Civil Rights Movement

Actor Meshaun Labrone playing Stokely Carmichael in a new one-man show.
DJ Corey Photography / Courtesy of the Artist

Note: This conversation is a rebroadcast from February 16, 2017.

In the early 1960s, Stokely Carmichael was a relatively-unknown young activist working primarily with the Student Nonviolent Coordinating Committee in Alabama and Mississippi. But he rose to prominence in the summer of 1966 when he introduced the term “black power” into the national dialogue.

Freedom In Chapel Hill, Chapel Hill, UNC Southern Historical Collection
Leoneda Inge / WUNC

There were many memorable freedom songs made famous during the Civil Rights movement. Anthems like “We Shall Overcome” gave disenfranchised people of color strength while facing down their oppressors.

An image of MLK
Public Doman

“I have a dream tonight. It is a dream rooted deeply in the American dream.”

Eight months before Dr. Martin Luther King Jr. delivered his iconic “I Have a Dream” speech in Washington D.C., he spoke these words to a crowd of 1,800 people in a Rocky Mount gymnasium on November 27, 1962.

An image of Ella Baker speaking
The Ella Baker Center for Hman Rights / Wikipedia Creative Commons

We recently sent out a survey asking about monuments in North Carolina. The State Director of Historic Sites said North Carolina needs more monuments, and we want to know who you want to see receive a monument, memorial or statue. Click here to fill out your response.

Michael Hill of the N.C. Department of Cultural Resources recommends honoring Ella Josephine Baker in a statue on the grounds of Shaw University in Raleigh. Baker was a prominent civil rights leader, and helped start the Student Nonviolent Coordinating Committee (SNCC) in 1960.

Image of Benjamin Hedin, who is a widely published author and essayist. His latest book is 'In Search of the Movement: The Struggle for Civil Rights Then and Now.'
Sheila Griffin

On July 2, 1964, President Lyndon B. Johnson signed the Civil Rights Act, which outlawed discrimination based on race, color, religion, sex, or national origin. The law ended unfair voter registration requirements and racial segregation in schools and workplaces.

Unfortunately, that law did not end discrimination, and people around the country continue to fight every day for equal rights and freedom.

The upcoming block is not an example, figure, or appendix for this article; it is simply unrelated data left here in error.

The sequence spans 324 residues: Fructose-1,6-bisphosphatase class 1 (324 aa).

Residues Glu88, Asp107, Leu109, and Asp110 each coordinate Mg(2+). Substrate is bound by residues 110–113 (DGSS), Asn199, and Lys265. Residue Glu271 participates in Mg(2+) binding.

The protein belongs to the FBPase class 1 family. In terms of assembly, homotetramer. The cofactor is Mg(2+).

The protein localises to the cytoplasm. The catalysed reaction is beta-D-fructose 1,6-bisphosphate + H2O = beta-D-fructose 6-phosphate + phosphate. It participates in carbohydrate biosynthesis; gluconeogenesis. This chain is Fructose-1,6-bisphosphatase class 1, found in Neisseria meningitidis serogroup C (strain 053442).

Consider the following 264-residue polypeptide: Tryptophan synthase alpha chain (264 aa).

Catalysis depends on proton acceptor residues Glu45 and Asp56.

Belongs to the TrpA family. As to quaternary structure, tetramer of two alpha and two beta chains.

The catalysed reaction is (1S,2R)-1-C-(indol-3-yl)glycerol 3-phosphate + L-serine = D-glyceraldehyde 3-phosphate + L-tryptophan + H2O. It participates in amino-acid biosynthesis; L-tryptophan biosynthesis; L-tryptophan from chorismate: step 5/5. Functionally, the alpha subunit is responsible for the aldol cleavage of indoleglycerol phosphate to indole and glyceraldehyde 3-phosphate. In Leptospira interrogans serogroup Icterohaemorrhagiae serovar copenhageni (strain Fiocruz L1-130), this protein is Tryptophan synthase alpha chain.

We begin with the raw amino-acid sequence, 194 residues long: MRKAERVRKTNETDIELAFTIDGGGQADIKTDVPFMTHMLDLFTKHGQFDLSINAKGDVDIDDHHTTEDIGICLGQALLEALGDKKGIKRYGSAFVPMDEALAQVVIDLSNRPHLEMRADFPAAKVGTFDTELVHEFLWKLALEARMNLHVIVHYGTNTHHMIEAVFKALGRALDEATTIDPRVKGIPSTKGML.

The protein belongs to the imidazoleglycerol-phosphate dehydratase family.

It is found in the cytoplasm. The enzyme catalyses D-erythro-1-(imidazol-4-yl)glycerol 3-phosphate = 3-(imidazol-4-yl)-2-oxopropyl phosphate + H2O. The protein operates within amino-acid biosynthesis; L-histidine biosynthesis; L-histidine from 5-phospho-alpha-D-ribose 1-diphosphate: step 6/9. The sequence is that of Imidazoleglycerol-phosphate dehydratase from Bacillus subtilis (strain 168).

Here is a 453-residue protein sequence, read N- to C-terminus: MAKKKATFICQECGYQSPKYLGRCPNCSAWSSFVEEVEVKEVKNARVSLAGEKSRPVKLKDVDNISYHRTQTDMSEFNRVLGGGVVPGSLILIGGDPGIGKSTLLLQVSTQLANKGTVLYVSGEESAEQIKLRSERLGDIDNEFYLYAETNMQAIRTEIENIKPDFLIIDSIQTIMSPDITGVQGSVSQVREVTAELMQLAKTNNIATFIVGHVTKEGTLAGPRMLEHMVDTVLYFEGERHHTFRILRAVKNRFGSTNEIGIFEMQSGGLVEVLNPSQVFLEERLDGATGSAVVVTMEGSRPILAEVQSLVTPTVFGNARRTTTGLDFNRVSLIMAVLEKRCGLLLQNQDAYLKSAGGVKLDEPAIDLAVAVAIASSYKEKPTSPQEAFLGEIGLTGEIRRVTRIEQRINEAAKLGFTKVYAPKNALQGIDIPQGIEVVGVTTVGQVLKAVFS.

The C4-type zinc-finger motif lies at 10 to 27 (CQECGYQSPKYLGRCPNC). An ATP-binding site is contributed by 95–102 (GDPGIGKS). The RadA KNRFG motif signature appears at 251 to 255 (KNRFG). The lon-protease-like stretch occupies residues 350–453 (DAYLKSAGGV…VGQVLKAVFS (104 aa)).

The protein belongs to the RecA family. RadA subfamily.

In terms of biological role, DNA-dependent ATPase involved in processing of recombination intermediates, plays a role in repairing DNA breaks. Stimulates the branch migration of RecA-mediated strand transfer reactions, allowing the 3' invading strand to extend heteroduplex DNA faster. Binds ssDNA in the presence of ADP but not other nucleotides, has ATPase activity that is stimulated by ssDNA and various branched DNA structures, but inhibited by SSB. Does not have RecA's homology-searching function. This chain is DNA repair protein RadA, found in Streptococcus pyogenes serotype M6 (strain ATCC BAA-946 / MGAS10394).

Rev. Gil Caldwell (far right) with Martin Luther King, Jr.
truthinprogress.com

In 2007, Methodist Reverend Frank Schaefer performed the marriage service for his son Tim's wedding.

The seemingly routine action dramatically altered Schaefer's career because the same-sex union was prohibited by the church. Schaefer’s performance of marriage vows put him at the center of a controversy. He was stripped of his credentials but after a trial, the defrocking was overturned.

Rex Miller

Tennis legend Althea Gibson emerged from South Carolina to break color barriers in professional tennis.

In 1956, she became the first person of color to win a Grand Slam tournament, and went on to win Wimbledon and the U.S. Open the following year. 

She became a champion despite the rules of the segregation era, a time when country clubs would not allow her to dress in their clubhouses. 

The new documentary “Althea” provides a glimpse of how she did it.

A photo from Grenada, Miss., where Nan Elizabeth Woodruff studies the legacies of terror and violence against people of color.
Matthew Nichols / Flickr Creative Commons

  This year marks the 50th anniversary of many monumental moments of the civil rights movement.

And a group of scholars and activists gather today at the National Humanities Center to push for increased dialogue about how the historical violence against people of color continues to resonate today.

Shoebox Lunch
Leoneda Inge

Those re-enacting the historic Voting Rights march from Selma to Montgomery will gather on the steps of the Alabama state capitol today.  The event wraps up more than a week of commemorations marking the 50th anniversary march.  

Penn State Special Collections

    

Rev. Clark Olsen still remembers every detail of the incident that killed a fellow white minister in Selma, Alabama 50 years ago.

Rev. Olsen was one of many clergy members that arrived in Selma on this day in 1965 to show solidarity with black voting rights protestors, and he was at the side of Rev. James Reeb when four segregationists attacked them on the night of March 9, 1965.

Rev. Reeb died two days later. Rev. Olsen now lives in Asheville and still works to keep the memory of Selma and Rev. Reeb alive.

    

2015 marks the 50th anniversary of key moments in the civil rights movement, including Bloody Sunday and the passage of the Voting Rights Act of 1965.

Malcolm X waiting for a press conference to begin on March 26, 1964.
U.S. News & World Report Magazine Photograph Collection, Library of Congress / Wikimedia Commons

The messages of civil rights leader Malcolm X still resonate 50 years after his assassination.

Conversations about Islam in America, police shootings and freedom of the press are as relevant in 2015 as they were on the day of his death: February 21, 1965.

Duke University and UNC-Chapel Hill start a two-day conference to examine the legacy of Malcolm X today.